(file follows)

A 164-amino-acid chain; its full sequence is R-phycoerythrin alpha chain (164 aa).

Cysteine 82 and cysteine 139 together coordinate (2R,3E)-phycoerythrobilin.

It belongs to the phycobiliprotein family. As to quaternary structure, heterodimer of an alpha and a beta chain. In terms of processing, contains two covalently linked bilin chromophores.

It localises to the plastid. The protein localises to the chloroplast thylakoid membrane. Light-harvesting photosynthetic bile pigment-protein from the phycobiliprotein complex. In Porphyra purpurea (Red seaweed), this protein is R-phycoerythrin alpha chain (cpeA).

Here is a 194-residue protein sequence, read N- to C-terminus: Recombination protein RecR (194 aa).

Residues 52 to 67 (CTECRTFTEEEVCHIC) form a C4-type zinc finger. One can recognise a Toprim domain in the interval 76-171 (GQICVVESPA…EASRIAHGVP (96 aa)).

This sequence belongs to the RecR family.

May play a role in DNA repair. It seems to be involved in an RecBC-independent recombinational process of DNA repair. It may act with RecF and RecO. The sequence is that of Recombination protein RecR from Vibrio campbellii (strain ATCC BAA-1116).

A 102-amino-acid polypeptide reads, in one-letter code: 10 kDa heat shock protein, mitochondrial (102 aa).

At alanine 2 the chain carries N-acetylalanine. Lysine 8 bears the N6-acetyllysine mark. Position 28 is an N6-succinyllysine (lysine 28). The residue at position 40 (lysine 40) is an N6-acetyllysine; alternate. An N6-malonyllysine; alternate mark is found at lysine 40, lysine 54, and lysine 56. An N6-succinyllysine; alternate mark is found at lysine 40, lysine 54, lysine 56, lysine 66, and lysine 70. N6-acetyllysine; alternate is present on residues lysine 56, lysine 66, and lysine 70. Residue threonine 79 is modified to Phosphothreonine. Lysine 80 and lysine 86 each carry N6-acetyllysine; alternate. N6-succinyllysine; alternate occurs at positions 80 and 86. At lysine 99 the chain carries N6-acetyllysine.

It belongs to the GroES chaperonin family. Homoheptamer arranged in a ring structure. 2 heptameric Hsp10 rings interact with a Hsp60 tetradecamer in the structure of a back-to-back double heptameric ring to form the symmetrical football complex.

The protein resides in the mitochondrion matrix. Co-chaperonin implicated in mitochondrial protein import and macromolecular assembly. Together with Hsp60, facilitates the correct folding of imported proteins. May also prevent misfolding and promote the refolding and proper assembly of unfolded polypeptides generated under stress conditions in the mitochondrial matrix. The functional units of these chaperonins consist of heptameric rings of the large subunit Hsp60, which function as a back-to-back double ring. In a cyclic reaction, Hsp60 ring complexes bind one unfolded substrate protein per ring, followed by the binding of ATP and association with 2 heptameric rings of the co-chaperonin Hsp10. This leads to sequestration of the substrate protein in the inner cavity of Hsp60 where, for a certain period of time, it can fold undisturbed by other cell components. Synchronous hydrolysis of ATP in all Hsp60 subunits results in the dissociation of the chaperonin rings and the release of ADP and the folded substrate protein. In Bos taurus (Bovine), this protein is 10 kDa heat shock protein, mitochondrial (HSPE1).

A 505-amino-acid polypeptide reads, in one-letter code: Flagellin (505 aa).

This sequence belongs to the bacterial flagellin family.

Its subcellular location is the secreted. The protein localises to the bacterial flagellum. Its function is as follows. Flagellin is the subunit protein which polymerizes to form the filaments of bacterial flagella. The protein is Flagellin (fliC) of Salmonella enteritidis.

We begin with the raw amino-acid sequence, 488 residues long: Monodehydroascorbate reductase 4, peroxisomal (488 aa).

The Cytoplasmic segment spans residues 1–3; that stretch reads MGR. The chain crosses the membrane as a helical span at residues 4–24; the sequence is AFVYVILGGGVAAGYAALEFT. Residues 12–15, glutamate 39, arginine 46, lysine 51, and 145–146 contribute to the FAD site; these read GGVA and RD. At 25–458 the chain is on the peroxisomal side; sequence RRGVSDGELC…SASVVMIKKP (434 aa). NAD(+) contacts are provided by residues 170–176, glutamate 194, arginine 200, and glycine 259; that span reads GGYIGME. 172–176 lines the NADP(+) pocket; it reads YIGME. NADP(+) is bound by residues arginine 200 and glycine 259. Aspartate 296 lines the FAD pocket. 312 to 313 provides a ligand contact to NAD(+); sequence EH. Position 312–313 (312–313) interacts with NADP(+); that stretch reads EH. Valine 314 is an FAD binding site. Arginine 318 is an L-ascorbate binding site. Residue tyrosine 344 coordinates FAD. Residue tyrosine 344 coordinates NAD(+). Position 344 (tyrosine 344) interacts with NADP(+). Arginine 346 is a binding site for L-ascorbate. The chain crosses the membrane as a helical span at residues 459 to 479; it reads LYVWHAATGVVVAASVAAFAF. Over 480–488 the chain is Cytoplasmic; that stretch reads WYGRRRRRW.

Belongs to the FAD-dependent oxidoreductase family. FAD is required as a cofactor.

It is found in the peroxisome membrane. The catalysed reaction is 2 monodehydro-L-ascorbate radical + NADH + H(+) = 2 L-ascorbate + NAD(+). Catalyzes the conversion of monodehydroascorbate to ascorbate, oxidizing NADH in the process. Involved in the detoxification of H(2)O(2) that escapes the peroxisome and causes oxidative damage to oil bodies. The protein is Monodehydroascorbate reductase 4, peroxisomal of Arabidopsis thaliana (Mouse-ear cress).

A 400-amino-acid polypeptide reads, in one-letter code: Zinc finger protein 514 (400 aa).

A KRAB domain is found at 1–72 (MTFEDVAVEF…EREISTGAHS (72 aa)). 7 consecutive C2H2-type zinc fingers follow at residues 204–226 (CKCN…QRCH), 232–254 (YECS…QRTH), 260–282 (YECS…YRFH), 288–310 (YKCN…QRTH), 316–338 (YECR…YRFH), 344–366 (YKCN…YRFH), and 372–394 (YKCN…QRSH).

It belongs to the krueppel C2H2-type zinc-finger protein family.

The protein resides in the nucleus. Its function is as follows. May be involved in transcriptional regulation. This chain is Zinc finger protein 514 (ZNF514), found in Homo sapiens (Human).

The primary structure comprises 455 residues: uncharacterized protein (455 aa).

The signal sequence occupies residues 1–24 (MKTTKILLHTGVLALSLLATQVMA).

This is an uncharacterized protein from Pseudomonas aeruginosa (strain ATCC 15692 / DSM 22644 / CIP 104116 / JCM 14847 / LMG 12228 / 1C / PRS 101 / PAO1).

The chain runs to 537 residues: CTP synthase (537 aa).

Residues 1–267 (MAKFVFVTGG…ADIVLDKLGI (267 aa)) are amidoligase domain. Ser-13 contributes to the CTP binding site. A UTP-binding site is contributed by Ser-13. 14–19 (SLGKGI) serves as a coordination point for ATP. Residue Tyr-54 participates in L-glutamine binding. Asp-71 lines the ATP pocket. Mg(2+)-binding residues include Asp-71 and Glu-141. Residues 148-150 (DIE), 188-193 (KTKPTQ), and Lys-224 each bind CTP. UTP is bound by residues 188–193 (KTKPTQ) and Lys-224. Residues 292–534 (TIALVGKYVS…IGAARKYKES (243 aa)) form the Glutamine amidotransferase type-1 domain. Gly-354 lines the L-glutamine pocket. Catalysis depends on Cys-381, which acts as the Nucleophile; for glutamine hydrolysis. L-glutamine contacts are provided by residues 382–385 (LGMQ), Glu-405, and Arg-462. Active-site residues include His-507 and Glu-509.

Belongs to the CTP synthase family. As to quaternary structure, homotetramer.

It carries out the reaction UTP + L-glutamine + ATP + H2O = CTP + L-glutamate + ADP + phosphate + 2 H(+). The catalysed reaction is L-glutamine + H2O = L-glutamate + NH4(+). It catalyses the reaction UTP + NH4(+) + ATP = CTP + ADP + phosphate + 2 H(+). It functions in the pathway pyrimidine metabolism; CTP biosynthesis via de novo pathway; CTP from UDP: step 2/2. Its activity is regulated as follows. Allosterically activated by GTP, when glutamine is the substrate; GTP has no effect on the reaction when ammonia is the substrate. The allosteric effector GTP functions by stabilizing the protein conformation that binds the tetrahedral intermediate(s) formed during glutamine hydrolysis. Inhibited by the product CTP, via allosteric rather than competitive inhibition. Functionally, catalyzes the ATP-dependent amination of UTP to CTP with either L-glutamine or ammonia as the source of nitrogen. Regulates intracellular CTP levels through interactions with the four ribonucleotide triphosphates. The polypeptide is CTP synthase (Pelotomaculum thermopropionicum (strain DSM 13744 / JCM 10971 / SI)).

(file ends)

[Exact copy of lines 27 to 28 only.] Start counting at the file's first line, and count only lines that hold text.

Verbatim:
The chain runs to 537 residues: CTP synthase (537 aa).

Residues 1–267 (MAKFVFVTGG…ADIVLDKLGI (267 aa)) are amidoligase domain. Ser-13 contributes to the CTP binding site. A UTP-binding site is contributed by Ser-13. 14–19 (SLGKGI) serves as a coordination point for ATP. Residue Tyr-54 participates in L-glutamine binding. Asp-71 lines the ATP pocket. Mg(2+)-binding residues include Asp-71 and Glu-141. Residues 148-150 (DIE), 188-193 (KTKPTQ), and Lys-224 each bind CTP. UTP is bound by residues 188–193 (KTKPTQ) and Lys-224. Residues 292–534 (TIALVGKYVS…IGAARKYKES (243 aa)) form the Glutamine amidotransferase type-1 domain. Gly-354 lines the L-glutamine pocket. Catalysis depends on Cys-381, which acts as the Nucleophile; for glutamine hydrolysis. L-glutamine contacts are provided by residues 382–385 (LGMQ), Glu-405, and Arg-462. Active-site residues include His-507 and Glu-509.